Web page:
In the Johannesburg suburb Parkhurst, the technology and electricity innovations are not just ideas: they are implemented by the local residents themselves!
How to get electricity off-grid?
Last year, the local resident’s association laid fibre in the suburb before Telkom even thought about getting it installed in the area. After that, a large number of suburbs decided to follow their lead, but the initiative does not stop at the fibre level. The local Parkhurst association now wants now to turn the area into a model suburb for self-sufficiency and green living. They implemented a five-year plan to take 2 000 homes completely off-grid, in order to diversify not just from Telcom Telkom, but also from Eskom’s tariff increases and load-shedding.
The leader of the project, local resident Ryan Beech, already has his home off-grid. “It is about changing the way you live,” Beech explains, “It’s not just solar panels. It’s installing the right insulation, making use of wood-pellet stoves, changing to energy-saving light bulbs or using anything that is more efficient than Eskom.”
In the near future, the suburb’s association planned to install charging point for electric cars and bicycles. Contracts have already been signed with Nissan and BMW to build the first charging points for electric vehicles in Parkhurst.
How to finance it?
This community-base and local approach almost seems like heaven: the residents get modern technologies, green energy, and decide how much they are willing to pay for it. Indeed, this installation has a cost. First, the local association gathers information on how much citizens are willing to pay. Then it has to find a company prepared to supply superfast broadband or solar panels on that basis. After having met 40 solar panels suppliers and negotiated discounts due to the large volume of purchases, only three fit the requirements: Dako Power, Tasol and the American car giant Tesla’s Powerwall, but since Tesla’s Powerwall products are not sold in South Africa yet, costs to import and install are too high.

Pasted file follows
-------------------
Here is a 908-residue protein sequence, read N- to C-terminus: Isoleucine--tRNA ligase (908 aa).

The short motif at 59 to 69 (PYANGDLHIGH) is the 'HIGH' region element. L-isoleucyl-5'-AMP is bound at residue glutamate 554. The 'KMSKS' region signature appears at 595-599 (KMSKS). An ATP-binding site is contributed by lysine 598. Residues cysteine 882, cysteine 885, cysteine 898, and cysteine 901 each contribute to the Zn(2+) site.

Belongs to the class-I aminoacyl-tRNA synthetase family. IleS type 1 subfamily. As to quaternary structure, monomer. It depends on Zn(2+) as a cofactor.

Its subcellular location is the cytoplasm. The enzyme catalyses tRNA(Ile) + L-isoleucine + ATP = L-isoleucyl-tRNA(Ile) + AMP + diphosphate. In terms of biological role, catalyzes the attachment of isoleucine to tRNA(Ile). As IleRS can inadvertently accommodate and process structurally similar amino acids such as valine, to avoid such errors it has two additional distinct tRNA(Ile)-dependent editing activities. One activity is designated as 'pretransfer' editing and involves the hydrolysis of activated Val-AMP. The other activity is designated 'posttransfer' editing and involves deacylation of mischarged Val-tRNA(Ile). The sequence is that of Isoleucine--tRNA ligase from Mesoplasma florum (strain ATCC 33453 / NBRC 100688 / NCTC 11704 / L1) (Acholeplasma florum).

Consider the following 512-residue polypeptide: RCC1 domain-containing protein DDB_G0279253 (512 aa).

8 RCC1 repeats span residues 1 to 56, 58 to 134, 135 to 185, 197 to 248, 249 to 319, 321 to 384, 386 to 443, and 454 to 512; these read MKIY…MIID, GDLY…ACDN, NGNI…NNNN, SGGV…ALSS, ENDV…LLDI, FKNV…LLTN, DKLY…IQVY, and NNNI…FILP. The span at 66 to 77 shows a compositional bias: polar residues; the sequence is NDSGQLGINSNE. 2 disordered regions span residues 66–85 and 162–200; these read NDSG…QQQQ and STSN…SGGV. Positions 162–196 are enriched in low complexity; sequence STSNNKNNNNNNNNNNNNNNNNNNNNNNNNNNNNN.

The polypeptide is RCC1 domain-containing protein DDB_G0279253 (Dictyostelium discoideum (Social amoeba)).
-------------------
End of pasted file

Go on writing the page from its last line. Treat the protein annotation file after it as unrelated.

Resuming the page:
Moreover the suppliers offer is flexible depending on how much the households are willing to spend: Dako for instance, provides a completely off-grid option for R100 000, but also an intermediate solution that allows houses to combine solar energy and Eskom electricity. However, if considered on a long term basis (25-years), with Eskom tariff increases and load-shedding, the R100 000 investment in solar panels makes sense because you would pay the same price for electricity, whilst Eskom’s prices will increase annually!
Though, R100 000 investment remains a lot of money. That is why the local resident association is currently in discussion with the major banks to get the equipment financed. If the association succeeds, it will be cheaper to invest in a complete solar installation than to pay Eskom every month!